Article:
L19cs2110fa09-6up - 03/11/2009 1 Representations of Graphs...

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03/11/2009 1 1 MORE GRAPHS Lecture 19 CS2110 – Fall 2009 Representations of Graphs Adjacenc Lis Adjacenc Matri 1 2 3 4 2 23 2 4 3 1 2 3 4 0 1 0 1 0 0 1 0 0 0 0 0 0 1 1 0 1 2 3 4 1 2 3 4 Adjacency List Adjacency Matrix Adjacency Matrix or Adjacency List? n = number of vertices m = number of edges d(u) = outdegree of u 3 ± Adjacency Matrix ± Uses space O(n 2 ) ± Can iterate over all edges in time O(n 2 ) ± Can answer “Is there an edge from u to v?” in O(1) time ± Better for dense graphs (lots of edges) • Adjacency List – Uses space O(m+n) – Can iterate over all edges in time O(m+n) – Can answer “Is there an edge from u to v?” in O(d(u)) time – Better for sparse graphs (fewer edges) Shortest Paths in Graphs ± Finding the shortest (min-cost) path in a graph is a problem that occurs often ± Find the shortest route between Ithaca and West Lafayette, IN ± Result depends on our notion of cost ² Least mileage 4 ² Least time ² Cheapest ² Least boring ± All of these “costs” can be represented as edge weights ± How do we find a shortest path? Dijkstra’s Algorithm dijkstra(s) { // Note: c(s,t) = cost of the s,t edge if present // Integer.MAX_VALUE otherwise D[s] = 0; D[t] = c(s,t), t s; mark s; 5 while (some vertices are unmarked) { v = unmarked node with smallest D; mark v; for (each w adjacent to v) { D[w] = min(D[w], D[v] + c(v,w)); } } } 2.4 1 2 2.4 09 15 X Dijkstra’s Algorithm 6 1.5 3 4 0.9 1.5 3.1 0.1
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03/11/2009 2 2.4 1 2 2.4 09 15 X Dijkstra’s Algorithm 7 1.5 3 4 0.9 1.5 3.1 0.1 1.6 1 2 2.4 X Dijkstra’s Algorithm 8 1.5 3 4 0.9 1.5 3.1 0.1 4.6 1.6 1 2 2.4 X Dijkstra’s Algorithm 9 1.5 3 4 0.9 1.5 3.1 0.1 4.6 1.6 1 2 2.4 X Dijkstra’s Algorithm 10 1.5 3 4 0.9 1.5 3.1 0.1 4.6 1.6 1 2 2.4 X Dijkstra’s Algorithm 11 1.5 3 4 0.9 1.5 3.1 0.1 2.5 1.6 1 2 2.4 X Dijkstra’s Algorithm 12 1.5 3 4 0.9 1.5 3.1 0.1 2.5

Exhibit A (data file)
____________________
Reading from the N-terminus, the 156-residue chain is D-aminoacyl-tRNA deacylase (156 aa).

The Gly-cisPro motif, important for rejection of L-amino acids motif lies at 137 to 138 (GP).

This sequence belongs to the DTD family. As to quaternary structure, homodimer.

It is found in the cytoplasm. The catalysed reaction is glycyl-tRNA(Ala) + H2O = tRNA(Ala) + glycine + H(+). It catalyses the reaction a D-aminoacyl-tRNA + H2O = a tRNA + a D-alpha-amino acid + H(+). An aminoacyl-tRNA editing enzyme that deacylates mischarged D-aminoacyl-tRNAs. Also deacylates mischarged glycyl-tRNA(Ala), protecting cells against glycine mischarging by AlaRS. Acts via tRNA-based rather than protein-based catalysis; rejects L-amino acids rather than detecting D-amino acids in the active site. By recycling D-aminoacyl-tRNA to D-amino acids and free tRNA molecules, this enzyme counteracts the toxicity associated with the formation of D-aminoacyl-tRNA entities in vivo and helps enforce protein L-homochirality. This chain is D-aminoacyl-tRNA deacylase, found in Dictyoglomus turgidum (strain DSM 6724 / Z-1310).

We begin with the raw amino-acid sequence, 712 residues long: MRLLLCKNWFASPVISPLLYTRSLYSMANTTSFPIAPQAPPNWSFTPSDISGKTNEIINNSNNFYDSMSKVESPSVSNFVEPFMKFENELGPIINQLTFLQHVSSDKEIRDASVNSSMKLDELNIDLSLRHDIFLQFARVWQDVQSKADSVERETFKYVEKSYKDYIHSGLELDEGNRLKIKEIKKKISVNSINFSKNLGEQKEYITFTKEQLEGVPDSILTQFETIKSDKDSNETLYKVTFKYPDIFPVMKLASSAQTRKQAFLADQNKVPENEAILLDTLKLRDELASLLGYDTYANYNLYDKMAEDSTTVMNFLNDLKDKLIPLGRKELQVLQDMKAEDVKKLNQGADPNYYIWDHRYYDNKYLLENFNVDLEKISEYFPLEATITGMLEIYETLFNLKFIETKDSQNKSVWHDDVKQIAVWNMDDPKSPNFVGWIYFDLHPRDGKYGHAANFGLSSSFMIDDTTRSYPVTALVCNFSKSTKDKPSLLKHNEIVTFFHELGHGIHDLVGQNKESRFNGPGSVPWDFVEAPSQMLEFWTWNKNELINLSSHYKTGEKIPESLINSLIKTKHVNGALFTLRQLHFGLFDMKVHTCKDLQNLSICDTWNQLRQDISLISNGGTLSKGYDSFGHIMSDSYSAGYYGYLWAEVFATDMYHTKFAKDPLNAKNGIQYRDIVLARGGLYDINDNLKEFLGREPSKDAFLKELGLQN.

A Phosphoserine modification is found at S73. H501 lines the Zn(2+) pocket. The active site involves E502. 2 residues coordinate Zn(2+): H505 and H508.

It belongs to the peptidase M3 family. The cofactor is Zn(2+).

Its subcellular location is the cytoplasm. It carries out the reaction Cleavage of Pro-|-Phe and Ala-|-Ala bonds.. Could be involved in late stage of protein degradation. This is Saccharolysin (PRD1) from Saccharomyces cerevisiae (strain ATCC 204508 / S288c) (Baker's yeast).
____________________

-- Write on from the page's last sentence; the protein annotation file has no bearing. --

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03/11/2009 3 1.6 1 2 2.4 09 15 X Dijkstra’s Algorithm 13 1.5 3 4 0.9 1.5 3.1 0.1 2.5 The following are invariants of the loop: • X is the set of marked nodes • For u א X, D(u) = d(s,u) • For u א X and v ב X, d(s,u) d(s,v) Proof of Correctness 14 • For all u, D(u) is the length of the shortest path from s to u such that all nodes on the path (except possibly u) are in X Implementation: • Use a priority queue for the nodes not yet taken – priority is D(u) Shortest Paths for Unweighted Graphs – A Special Case ± Use breadth-first search ± Time is O(n + m) in adj list representation, O(n 2 ) 15 in adj matrix representation S B A C D E F Undirected Trees • An undirected graph is a tree if there is exactly one simple path between any pair of vertices 16 Facts About Trees • |E| = |V| – 1 • connected • no cycles 17 In fact, any two of these properties imply the third, and imply that the graph is a tree Spanning Trees A spanning tree of a connected undirected graph (V,E) is a subgraph (V,E') that is a tree 18
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03/11/2009 4 Spanning Trees A spanning tree of a connected undirected graph (V,E) is a subgraph (V,E') that is a tree 19 • Same set of vertices V •E ' ك E • (V,E') is a tree Finding a Spanning Tree A subtractive method • If there is a cycle pick
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This note was uploaded on 03/08/2010 for the course CS 2110 taught by Professor Francis during the Spring '07 term at Cornell University (Engineering School).

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L19cs2110fa09-6up - 03/11/2009 1 Representations of Graphs...

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